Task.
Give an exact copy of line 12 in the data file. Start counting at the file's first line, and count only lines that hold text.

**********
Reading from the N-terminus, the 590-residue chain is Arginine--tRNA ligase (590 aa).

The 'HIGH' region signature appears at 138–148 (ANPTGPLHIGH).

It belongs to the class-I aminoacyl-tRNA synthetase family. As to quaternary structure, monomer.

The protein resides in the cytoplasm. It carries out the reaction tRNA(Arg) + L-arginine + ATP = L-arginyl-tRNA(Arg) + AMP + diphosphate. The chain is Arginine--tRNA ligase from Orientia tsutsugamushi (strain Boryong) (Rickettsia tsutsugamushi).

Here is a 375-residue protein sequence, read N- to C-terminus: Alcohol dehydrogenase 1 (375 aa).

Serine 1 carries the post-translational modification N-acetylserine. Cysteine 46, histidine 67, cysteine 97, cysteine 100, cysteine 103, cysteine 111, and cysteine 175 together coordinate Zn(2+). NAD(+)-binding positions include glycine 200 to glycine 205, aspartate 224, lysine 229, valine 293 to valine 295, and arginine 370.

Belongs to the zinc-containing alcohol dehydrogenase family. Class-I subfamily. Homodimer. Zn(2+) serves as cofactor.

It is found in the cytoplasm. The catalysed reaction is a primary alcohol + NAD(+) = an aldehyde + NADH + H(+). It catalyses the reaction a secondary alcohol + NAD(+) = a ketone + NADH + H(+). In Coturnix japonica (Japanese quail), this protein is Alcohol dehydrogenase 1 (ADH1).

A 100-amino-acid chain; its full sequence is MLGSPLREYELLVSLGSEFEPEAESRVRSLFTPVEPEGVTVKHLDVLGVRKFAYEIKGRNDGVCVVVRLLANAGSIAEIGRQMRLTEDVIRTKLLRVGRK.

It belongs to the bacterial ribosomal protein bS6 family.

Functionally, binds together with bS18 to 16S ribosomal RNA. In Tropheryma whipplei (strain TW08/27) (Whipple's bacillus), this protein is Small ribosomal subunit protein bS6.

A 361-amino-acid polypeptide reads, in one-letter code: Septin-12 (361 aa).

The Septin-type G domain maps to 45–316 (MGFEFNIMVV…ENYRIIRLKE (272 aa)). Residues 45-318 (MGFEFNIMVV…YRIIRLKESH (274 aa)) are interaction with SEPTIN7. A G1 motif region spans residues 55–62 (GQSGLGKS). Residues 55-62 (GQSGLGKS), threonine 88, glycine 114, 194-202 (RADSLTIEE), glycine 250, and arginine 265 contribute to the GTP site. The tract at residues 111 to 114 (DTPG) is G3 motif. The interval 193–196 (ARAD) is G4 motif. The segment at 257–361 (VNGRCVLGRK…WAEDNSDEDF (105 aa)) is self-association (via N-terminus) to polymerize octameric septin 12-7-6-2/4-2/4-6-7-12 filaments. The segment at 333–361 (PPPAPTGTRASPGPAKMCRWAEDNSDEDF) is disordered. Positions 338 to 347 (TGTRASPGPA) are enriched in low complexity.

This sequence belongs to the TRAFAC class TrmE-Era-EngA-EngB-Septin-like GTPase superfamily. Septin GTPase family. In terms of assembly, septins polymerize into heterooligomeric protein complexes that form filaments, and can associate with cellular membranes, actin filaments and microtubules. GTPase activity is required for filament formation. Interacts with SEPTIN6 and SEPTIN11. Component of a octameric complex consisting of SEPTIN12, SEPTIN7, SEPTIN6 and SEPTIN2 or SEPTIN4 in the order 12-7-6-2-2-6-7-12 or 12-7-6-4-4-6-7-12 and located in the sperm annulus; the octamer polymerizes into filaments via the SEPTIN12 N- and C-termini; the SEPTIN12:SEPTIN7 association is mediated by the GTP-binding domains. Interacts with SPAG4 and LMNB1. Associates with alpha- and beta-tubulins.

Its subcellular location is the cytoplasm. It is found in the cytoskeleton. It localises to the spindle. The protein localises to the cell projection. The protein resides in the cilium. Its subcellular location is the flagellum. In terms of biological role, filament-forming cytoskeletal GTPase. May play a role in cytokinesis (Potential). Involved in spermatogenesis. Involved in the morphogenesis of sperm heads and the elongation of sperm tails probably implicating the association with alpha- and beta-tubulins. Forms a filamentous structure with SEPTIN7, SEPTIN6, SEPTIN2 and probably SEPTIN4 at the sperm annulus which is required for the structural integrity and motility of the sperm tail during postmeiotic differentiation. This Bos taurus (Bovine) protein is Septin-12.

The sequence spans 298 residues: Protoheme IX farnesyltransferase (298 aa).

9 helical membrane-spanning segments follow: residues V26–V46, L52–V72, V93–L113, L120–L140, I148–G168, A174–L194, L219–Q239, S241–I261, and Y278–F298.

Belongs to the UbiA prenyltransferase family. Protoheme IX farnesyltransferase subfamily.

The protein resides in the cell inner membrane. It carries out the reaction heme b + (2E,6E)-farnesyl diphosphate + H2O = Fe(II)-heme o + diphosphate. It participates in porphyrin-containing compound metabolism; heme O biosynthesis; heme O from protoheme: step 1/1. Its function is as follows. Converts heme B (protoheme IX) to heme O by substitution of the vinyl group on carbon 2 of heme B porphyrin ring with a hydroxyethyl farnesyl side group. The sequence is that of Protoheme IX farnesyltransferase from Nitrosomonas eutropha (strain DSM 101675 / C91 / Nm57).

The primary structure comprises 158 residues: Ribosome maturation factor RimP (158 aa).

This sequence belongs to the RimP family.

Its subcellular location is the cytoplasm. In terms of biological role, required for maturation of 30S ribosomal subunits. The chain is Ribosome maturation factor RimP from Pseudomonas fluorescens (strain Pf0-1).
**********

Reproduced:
A 361-amino-acid polypeptide reads, in one-letter code: Septin-12 (361 aa).